When we complain that meetings are boring, time-wasting, maddening, or frustrating, it might help to check first about the roles we play ourselves. There are dozens of tactics and ploys, which I've been collecting over the years. Here's the third installment of a little catalog of the more common ones. See "Games for Meetings: II," Point Lookout for February 19, 2003, and "Games for Meetings: IV," Point Lookout for April 16, 2003, for more.
- Rewriting History
- Let's recast this enterprise-scale disaster into a near-miraculous feat of strategic planning.
- When we all want to see things from a particular perspective, we sometimes re-enforce each other. We support each other in denying the obvious. And smart people are especially vulnerable, because they can create more elaborately plausible pseudo-explanations. If your team has these tendencies, invite one or two observers. Their mere presence can be a deterrent.
- Piling On
- Someone is declared "it," and many of us attack. Much more interesting if designee is actually present.
- When several people attack another, they can cause permanent damage to the team, because afterwards, everyone knows that anyone can be a target. When an attack occurs, the chair is in the best position to intervene immediately to end it, adjourning the meeting if necessary, to deal privately with the problem of piling on. If you're present when an attack occurs, and the chair doesn't intervene, either raise the issue, or object, or excuse yourself from the room.
- I'm Finally Here
- I always arrive late, proving my importance.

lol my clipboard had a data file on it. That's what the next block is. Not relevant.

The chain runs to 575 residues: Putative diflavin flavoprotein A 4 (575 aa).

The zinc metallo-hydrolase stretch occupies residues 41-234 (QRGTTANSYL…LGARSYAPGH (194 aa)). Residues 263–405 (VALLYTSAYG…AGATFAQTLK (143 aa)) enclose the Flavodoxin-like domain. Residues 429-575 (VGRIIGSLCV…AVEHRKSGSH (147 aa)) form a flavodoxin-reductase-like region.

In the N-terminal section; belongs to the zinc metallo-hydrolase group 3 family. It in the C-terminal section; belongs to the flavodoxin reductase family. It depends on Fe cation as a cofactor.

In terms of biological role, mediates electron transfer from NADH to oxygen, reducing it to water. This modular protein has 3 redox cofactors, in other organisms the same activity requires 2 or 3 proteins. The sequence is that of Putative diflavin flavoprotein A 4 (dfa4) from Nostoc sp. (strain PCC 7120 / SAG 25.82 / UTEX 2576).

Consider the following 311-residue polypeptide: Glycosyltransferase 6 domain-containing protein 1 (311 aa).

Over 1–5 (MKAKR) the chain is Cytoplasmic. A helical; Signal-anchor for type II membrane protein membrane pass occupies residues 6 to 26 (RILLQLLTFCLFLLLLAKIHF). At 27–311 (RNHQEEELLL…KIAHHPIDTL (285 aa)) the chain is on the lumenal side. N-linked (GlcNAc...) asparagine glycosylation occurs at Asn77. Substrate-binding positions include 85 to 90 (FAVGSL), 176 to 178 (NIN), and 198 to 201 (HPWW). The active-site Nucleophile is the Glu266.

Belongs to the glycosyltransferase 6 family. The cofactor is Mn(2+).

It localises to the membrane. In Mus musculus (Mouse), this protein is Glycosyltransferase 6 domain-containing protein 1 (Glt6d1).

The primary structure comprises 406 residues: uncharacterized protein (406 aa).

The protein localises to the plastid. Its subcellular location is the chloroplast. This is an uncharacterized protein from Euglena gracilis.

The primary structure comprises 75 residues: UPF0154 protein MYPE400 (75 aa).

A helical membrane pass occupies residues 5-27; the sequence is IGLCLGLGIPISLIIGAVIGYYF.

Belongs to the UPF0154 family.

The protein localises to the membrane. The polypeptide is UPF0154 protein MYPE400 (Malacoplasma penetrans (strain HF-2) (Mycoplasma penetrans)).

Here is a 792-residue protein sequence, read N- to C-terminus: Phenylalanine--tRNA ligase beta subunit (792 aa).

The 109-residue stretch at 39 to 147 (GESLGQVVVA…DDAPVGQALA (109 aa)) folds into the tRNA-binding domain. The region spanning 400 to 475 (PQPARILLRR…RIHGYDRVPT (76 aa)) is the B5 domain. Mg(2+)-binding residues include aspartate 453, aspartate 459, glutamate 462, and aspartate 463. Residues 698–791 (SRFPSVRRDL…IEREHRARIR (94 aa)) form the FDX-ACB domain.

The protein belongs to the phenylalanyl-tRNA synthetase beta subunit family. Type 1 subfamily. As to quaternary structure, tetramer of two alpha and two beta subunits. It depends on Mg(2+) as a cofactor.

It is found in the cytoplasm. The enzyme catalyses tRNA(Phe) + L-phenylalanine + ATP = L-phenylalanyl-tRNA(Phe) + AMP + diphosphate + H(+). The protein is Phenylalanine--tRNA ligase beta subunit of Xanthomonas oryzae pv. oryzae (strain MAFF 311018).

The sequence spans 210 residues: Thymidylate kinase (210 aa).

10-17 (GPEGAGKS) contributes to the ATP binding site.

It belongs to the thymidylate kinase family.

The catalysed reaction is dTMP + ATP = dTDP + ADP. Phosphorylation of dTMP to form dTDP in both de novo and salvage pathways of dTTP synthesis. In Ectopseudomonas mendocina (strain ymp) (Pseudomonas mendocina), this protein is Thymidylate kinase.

- Late arrivals, at best, disrupt the flow of the meeting, and might even delay its start. Tolerating this pattern is an expensive habit. If many people are often late, it's possible that everyone is overloaded, or that the pattern is so well-established that it doesn't pay to arrive on time. Whatever the case, this problem is one that management is best able to address.
- I'm Rarely Here
- I'm too important for this, but please schedule these meetings to fit my downtime in case I can make it.
- Making allowances for someone who rarely shows up degrades the importance of the effort and demoralizes the team. Schedule the meeting for the convenience of the people who attend it.
- Approving the Minutes
- We always approve the minutes, no matter what they don't say.
- Minutes are useful as records of what was decided and why. An organization in which people are afraid to write down this information eventually pays a high price — it cannot learn from its mistakes.
- Cellular Escape
- Have someone (or some device) page you.
- Tricky, tricky. This one used to work, maybe in 1999. No longer — now people who excuse themselves this way have been heard to exclaim, "It's real! Honest!"
Which of these do you do? Which can you stop doing? What can you do instead? Keep track of what you see in your meetings, and talk about their costs. More coming in future issues — send me descriptions of your more delightful discoveries. Top Next Issue
For more on telephonic deceptions, see "Telephonic Deceptions: I," Point Lookout for September 14, 2011.
Do you spend
your days scurrying from meeting to meeting? Do you ever wonder if all these meetings are really necessary? (They aren't) Or whether there isn't some better way to get this work done? (There is) Read 101 Tips for Effective Meetings to learn how to make meetings much more productive and less stressful — and a lot more rare. Order Now!